Thursday, March 28
“Married couple Taylor Hollingsworth and Kate Taylor combine indie-band backgrounds with the folk, Americana, and blues traditions of their native Alabama in the eponymous debut of their joint effort, Dead Fingers. The album features lush instrumentation (blues guitar! harmonica!) behind pretty harmonic duets and alternating solos. Husband and wife each play guitar and sing, forging a more collaborative air than that of, say, She & Him. The melodies and lyrics aren’t surprising, but the beauty and emotion they carry certainly are.”
— Oxford American
“While these self-styled leaders of the “Rebelution” embody the party-hard spirit of the city, the Soul Rebels are not some N’Awlins heritage act, but the sound of post-Katrina consolidation”
— Fiona Shepherd (The Scotsman)
Great songwriters are a dime a dozen in Nashville, but Kevin Gordon is an anomaly: a recovering poet who is better at selling outsider art than country hits, though Keith Richards and Levon Helm have sung his songs… Dude’s a juke-joint professor emeritus.
— Will Hermes (Rolling Stone)
“At times reminiscent of Harry Nilsson, the Monkees, and other proud purveyors of unabashed pop music that had old-time-y leanings without new-time-y pretensions, the Magic Math is not above having a sense of humor…but it’s not so focused on having a good time that everything else falls apart…Down home, homespun fun.”
— Jedd Beaudoin (PopMatters)
Friday, March 29
The group hasn’t even celebrated its first birthday, but has generated a cult-like local following, a big name support system and the praise of NPR’s Ann Powers. Fronted by soul-singing powerhouse Paul Janeway, the six-man band boasts an impressive horn section by Allen Branstetter and Ben Griner, as well as a coolly nostalgic sound that harkens back to the doo-wop era my generation can only recognize second-hand.
— Erin McFarland (Paste)
The Meat Puppets’ thirty-year journey can be divided into a trio of disparate trajectories: the mind-melting Deadhead-cum-hardcore desert-rock genius of their SST Records years (1982-89); the glossy, muscular grunge-lite of the successful major-label stint they enjoyed in the 90′s (thanks in part to Nirvana); and the current improbable comeback the brothers Kirkwood (guitarist/singer Curt and bassist Cris) embarked on after ex-junkie jailbird Cris cleaned up his act and was welcomed back into the fold.
— Brad Cohan (Village Voice)
King of Prussia falls in line nicely behind the ’60s psych-worshiping Apples in Stereo and Of Montreal. Whether this means frontman Brandon Hanick will be cross-dressing in 10 years and crooning about paying girls to hit other girls is anyone’s guess. But he and Kevin Barnes already have one thing in common: They each made one of the better records released this year.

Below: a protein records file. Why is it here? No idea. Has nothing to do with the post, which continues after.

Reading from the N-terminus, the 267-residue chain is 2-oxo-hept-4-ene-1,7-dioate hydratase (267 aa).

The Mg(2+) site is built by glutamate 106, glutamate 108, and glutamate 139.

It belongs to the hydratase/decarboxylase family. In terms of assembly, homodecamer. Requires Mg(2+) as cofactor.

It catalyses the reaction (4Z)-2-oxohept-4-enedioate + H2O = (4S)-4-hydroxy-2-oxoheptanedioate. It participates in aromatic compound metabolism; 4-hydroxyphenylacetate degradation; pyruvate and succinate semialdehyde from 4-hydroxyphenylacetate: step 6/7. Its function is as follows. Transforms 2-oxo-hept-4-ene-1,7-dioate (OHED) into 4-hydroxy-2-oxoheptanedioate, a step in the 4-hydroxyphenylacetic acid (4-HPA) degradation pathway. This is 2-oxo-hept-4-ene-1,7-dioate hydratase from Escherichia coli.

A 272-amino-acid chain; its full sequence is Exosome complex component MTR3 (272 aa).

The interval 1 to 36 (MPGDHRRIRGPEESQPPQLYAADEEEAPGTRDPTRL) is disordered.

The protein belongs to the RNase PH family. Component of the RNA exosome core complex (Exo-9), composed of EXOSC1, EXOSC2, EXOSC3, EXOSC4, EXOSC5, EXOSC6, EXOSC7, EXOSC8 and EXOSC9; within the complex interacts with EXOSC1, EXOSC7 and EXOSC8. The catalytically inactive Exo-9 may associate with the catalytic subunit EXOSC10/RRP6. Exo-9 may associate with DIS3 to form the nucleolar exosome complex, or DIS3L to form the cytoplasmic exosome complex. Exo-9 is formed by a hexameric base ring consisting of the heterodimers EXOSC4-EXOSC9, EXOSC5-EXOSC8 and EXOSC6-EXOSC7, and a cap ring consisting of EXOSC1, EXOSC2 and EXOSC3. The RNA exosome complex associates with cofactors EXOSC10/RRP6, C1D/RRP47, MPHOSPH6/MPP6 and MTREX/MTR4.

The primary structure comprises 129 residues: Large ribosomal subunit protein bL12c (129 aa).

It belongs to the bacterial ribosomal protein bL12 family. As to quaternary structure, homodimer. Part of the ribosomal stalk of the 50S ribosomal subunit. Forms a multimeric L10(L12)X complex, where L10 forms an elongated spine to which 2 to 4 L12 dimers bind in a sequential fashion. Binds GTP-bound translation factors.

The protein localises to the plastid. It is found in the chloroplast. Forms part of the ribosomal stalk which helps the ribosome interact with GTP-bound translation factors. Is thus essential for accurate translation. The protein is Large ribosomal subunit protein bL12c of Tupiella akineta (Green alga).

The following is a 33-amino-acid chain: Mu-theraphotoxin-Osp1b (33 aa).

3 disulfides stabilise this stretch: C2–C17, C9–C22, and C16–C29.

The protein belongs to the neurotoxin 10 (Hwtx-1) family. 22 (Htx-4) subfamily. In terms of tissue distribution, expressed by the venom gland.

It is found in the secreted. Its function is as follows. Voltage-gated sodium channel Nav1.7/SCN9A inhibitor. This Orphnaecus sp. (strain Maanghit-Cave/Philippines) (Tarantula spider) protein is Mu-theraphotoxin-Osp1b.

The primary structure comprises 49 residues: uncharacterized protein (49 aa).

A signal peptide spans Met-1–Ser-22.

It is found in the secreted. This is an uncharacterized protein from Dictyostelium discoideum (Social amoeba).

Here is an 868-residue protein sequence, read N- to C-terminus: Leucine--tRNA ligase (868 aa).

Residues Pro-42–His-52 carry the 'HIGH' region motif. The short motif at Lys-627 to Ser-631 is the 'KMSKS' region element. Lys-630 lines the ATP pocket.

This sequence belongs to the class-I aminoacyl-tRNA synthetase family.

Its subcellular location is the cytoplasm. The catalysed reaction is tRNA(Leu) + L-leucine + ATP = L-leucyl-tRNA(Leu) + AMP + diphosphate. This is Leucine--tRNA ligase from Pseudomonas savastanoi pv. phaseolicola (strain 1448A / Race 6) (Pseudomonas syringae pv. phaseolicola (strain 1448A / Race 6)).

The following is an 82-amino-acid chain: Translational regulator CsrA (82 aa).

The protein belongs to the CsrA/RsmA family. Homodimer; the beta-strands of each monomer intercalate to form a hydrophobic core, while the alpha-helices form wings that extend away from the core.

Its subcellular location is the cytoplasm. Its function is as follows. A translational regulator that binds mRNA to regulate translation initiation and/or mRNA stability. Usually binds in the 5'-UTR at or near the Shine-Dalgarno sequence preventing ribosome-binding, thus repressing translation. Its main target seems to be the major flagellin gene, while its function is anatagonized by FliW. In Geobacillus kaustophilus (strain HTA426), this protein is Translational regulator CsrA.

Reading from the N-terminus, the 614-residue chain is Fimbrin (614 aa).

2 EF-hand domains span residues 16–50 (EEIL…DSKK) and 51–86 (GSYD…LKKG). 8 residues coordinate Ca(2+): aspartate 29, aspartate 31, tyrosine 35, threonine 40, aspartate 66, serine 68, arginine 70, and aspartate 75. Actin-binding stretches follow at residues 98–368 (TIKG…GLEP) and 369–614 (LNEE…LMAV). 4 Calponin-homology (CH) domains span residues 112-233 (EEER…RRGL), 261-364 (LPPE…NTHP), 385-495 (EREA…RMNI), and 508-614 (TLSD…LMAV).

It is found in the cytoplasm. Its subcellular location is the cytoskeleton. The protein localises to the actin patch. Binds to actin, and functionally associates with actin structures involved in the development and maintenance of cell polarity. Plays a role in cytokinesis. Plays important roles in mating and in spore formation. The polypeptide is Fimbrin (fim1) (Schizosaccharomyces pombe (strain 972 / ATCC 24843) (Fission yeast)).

— Noah Bonaparte Pais (Magnet Magazine)
Saturday, March 30
Local musicians The Peytones (Peyton Grant, Aaron Branson, Allen Barlow, Mark Lanter, plus special guests) present Beck Hansen’s latest unrecorded album, “Song Reader.” This is a rare chance to hear Beck’s latest album which was only released as sheet music.
— from the Iron City event page
“The room came alive when Downright took the stage and brought out the big guns…. booming bass and relentless drums supported the singers, who both brought frenetic energy to the music…”
— Tom Scotti (Flagpole)
The band dressed in black with dour dispositions and the moody, pop sound hails from…..Birmingham, Alabama?! Upon closer inspection it appears pop guy Greg Summerlin is the brainchild behind [La Resistance]. Summerlin released a few solid pop records in the past decade then seemingly vanished. Here he reappeared with 3 other folks remade as a gothic pop outfit…and thankfully, though a bit darker, the solid songwriting is still there (with hooks a plenty).
— Blurt Online
“It’s all fun and games, you see, until the mosh pit breaks the window. Mosh they did, and window-break they did, an incident that cleared the potentially-guilty from the basement at the halfway point of Emily and The Complexes’ set. That’s their drunken, shove-happy loss; as, Emily and The Complexes as a full band is well-worth watching. Even in the sub-par basement sound conditions, they sounded great: hands-down the best of the night… Next time Emily And The Complexes are in town, be there. And don’t be the window-breaking asshole who ruins it for everyone. Seriously.”
— Cassie Whit (ACRN’s Scene and Heard)